Over the last several years, Texas has received extensive attention for its partisan-driven efforts to limit access to the democratic process. This year is no different in the Red state that features a Legislature that is fiercely pushing a controversial photo voter ID law and a voter ID-supportive governor who is also a rumored presidential hopeful. But Texas’ assault on democracy doesn’t just begin with voter ID, it starts with voter registration and the groups that facilitate voter registration between the citizen and the government.
Across the nation, an estimated 28 million citizens rely on community-based voter registration drives to register to vote for the first time or update their registration whenever they move.
According to the 2008 Current Population Survey, nine million citizens reported having registered through a “voter registration drive.” But, “This likely seriously undercounts the total impact of voter registration drives, however, as 9.4 million citizens…reported that they registered ‘at a school, hospital, or on campus’—all locations where voter registration drives are often conducted by civic organizations and student groups,” wrote Doug Hess and Jody Herman in Project Vote report, Representational Bias in the 2008 Electorate.
Another 9.7 million registered to vote through mail-in voter registration applications, many of whom presumably received these applications from voter registration drives or organizations that distributed the forms through the postal or electronic mail.
A number of these citizens are likely underrepresented young and low-income citizens who move more frequently and are required to update their registration more regularly.
However, since 2008, voter registration drives have been placed under an unprecedented amount of scrutiny and restriction that appears to be less about preventing voter registration fraud and more about simply erasing these drives—that millions of Americans rely upon—from existence.
Currently, the Texas House is considering overwrought, unsound bills that would do more harm than good. Rather than focusing on regulating the quality of registration cards submitted to the registrar, these bills focus on the community organization’s employment standards.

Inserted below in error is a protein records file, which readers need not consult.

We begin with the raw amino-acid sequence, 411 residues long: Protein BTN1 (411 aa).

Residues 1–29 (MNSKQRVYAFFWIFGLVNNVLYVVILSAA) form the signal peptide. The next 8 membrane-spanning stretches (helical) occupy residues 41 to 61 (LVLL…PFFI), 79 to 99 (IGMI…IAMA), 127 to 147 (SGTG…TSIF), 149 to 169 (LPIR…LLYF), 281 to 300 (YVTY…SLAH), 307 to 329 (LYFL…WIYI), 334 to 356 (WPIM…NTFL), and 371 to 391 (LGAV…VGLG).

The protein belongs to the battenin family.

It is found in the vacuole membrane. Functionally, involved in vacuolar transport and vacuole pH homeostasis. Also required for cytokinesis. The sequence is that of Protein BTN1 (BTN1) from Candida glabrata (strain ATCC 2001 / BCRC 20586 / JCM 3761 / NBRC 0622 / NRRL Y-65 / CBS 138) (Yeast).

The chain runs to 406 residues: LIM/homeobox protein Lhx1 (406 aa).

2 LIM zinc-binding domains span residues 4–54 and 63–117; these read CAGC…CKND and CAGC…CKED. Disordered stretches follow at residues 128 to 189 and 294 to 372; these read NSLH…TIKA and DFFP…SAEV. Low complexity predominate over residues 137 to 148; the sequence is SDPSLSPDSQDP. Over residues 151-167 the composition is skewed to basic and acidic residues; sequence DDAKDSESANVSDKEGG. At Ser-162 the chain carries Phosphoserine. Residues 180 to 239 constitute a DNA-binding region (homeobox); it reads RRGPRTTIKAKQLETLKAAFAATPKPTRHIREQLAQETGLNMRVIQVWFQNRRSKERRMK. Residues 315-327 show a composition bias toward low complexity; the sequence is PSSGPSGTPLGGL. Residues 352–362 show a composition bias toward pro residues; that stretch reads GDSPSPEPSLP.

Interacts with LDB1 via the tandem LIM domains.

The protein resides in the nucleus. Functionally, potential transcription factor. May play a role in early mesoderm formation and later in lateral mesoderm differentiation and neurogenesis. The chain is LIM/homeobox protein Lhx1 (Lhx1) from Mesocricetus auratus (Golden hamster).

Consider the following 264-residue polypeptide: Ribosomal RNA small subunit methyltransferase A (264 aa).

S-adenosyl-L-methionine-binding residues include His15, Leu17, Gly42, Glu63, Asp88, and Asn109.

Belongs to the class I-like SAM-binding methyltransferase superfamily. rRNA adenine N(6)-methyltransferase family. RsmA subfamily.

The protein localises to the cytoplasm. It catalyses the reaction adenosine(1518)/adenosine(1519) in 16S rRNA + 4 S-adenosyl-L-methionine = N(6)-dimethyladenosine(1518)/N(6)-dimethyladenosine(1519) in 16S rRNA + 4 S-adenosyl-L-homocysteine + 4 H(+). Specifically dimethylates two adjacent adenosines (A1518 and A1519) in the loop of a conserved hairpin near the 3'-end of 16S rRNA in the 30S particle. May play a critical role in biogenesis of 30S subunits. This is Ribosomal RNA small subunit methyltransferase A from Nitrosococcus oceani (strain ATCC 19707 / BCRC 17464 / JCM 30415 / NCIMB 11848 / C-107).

House bills 239, 1269, and 1270 would put onerous government regulations on voter registration drives’ ability to manage their own employees in the hiring and firing process. Poorly drafted, HB 239 attempts to prevent an employer from terminating an employee that fails to maintain a minimum standard of performance. In this case, it attempts to make it a felony to fire an employee because the employee does not collect a minimum number of applications. However, since that minimum could be one, the bill in effect requires an employer to continue to pay an employee who is so incompetent that he could not collect one application during a six-hour shift.
Unlike a reasonable rule to eliminate paying canvassers per application to prevent fraudulent activity,HB 239 stops employers from setting basic standards to ensure basic productivity. Further, the bill appears to give dishonest employees legal leverage: by making it a felony to fire an employee for not meeting standards, the government will be making it more difficult to fire any employee, even one suspected of fraud.
Adding to the counterproductive regulations on voter registration drives, HB 1269 and HB 1270 put arbitrary restrictions on who may be a deputy registrar, requiring them to be registered Texas residents, for example. These types of measures restrict the employee pool to the state of Texas only. For national groups that run these drives, this means the best workers in the country cannot be considered, debilitating the effectiveness of a drive.
None of these bills result in substantial benefits to the government that cannot be attained through cooperation with voter registration groups and the application of current laws. Applications submitted by voter registration drives are no more problematic than those from other sources: for example, rejection rates of applications submitted by Motor Vehicle Departments, Public Assistance Agencies, and other sources are often as high or higher than rejection rates from voter registration drives.
House Bills 239, 1269, and 1270 are unwise and counterproductive exercises of the legislative process. They should be soundly defeated, and then a serious dialogue about how to ensure honest and effective voter registration drives can begin.